Today, please help me welcome author J. Kathleen Cheney to Preternatura. Kathleen has stopped by today to talk about the challenge of weaving fantastical creatures into writing. Kathleen’s novel, The Golden City, a historical fantasy, will be released on Nov. 5 by Penguin (Roc Trade). [And it sounds ah-mazing!)
J. Kathleen Cheney is a former teacher and has taught mathematics ranging from 7th grade to Calculus, with a brief stint as a Gifted and Talented Specialist. Her short fiction has been published in Jim Baen’s Universe, Writers of the Future, and Fantasy Magazine, among others, and her novella “Iron Shoes” was a 2010 Nebula Award Finalist. The Golden City is her debut novel. You can learn more about Kathleen by visiting her website
or by following her on twitter
ABOUT THE GOLDEN CITY: For two years, Oriana Paredes has been a spy among the social elite of the Golden City, reporting back to her people, the sereia, sea folk banned from the city’s shores….When her employer and only confidante decides to elope, Oriana agrees to accompany her to Paris. But before they can depart, the two women are abducted and left to drown. Trapped beneath the waves, Oriana’s heritage allows her to survive while she is forced to watch her only friend die. Vowing vengeance, Oriana crosses paths with Duilio Ferreira—a police consultant who has been investigating the disappearance of a string of servants from the city’s wealthiest homes. Duilio also has a secret: He is a seer and his gifts have led him to Oriana. Bound by their secrets, not trusting each other completely yet having no choice but to work together, Oriana and Duilio must expose a twisted plot of magic so dark that it could cause the very fabric of history to come undone….
And now, let’s hear from Kathleen, and hear about twisting some of fantasy’s tropes, which, if you’ve read this blog for long, you know is one of my favorite subjects (and favorite things to do in my own novels…hello? Cajun shapeshifting mermen in Louisiana, anyone?).
When I Mess with Your Tropes…
J. Kathleen Cheney
My debut novel is The Golden City, a historical fantasy set in 1902 Portugal. If you recall (from your high school geography class) what their map looks like, the country is mostly coastline, so in my work the Portuguese have been dealing with various sea folk for centuries: sereia, selkies, and otterfolk.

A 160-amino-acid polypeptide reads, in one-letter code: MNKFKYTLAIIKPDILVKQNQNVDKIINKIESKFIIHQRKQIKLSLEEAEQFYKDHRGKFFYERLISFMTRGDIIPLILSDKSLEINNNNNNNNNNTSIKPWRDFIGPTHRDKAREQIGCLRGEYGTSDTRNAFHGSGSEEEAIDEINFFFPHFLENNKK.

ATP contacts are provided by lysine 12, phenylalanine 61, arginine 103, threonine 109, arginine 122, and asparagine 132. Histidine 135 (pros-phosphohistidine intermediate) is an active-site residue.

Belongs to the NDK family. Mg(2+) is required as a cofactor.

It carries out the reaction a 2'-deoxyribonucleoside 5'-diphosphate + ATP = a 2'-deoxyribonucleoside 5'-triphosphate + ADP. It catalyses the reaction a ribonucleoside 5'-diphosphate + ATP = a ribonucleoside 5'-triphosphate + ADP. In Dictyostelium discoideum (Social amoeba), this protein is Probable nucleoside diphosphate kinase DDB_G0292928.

It’s always a challenge to write a fantastical creature. Each author has his or her own level of comfort with magic. When I started to consider what made my sereia (that’s simply Portuguese for “siren”) different than humans, I thought of them in terms of evolution. They have aspects that make them suited for life in the water: they have gills, webbing between their fingers that allows them to sense movement in the water, and large flat feet and large hands.
But they don’t have a fish tails. Instead, I chose to treat the fish tail aspect as a sailors’ myth. It’s actually protective coloration. A sereia’s skin has a scale patterning that allows them to mimic a large predatory fish. In the case of my heroine, her people’s scale patterns mimic a blackfin tuna. That translates into a black dorsal stripe with blue edging and a silver body. (I never did understand why a mermaid would have a greentail.) On the whole, I was happy with how well my evolutionary concept of the sereia worked out.
Then I started working on the selkies. Now selkies are creatures who live much of their lives in the guise of seals. When they remove their pelts, however, they take on human form. There are many stories of a man stealing a selkie’s pelt and marrying her.
When I thought of selkies in terms of evolution, I looked at the structure of seal harems. Male seals often have large harems of females, sometimes as many as fifty. So when I cast my selkies, I had their social structure imitate real life. The selkies live in a harem with one male, although he’s more subject to his harem than their ruler.
One thing I wasn’t able to explain, though, was the shape-shifting aspect of the selkies. Now, I’ve written shapeshifters before. In my novella “Iron Shoes” I introduce pucas, who essentially convert themselves to energy and then back to mass in a different form. In some of my other fiction, I have shape-shifters who change their outer appearance only, like our real world’s fabulous biological shape-shifters, the cuttlefish.
But I still haven’t figured out a way to explain those selkies. They take off their pelts and they’re human. How exactly that works, I don’t know.
Yes, I’m probably not supposed to admit that. As the author, I should probably have a technical explanation for how everything in my universe happens. But this time I’m taking it on faith. It’s magic.
And I’m sure that someone will read about my selkies or my sereia and not like the decisions I made. I understand completely. Some people have ways they like things done. But I hope you will give them a chance…
What or who are some of your favorite mythical characters in books? Do you expect the author to explain exactly how they work or are you more willing to accept them for the fun of the story? Leave a comment to be entered for your chance to win a copy of The Golden City!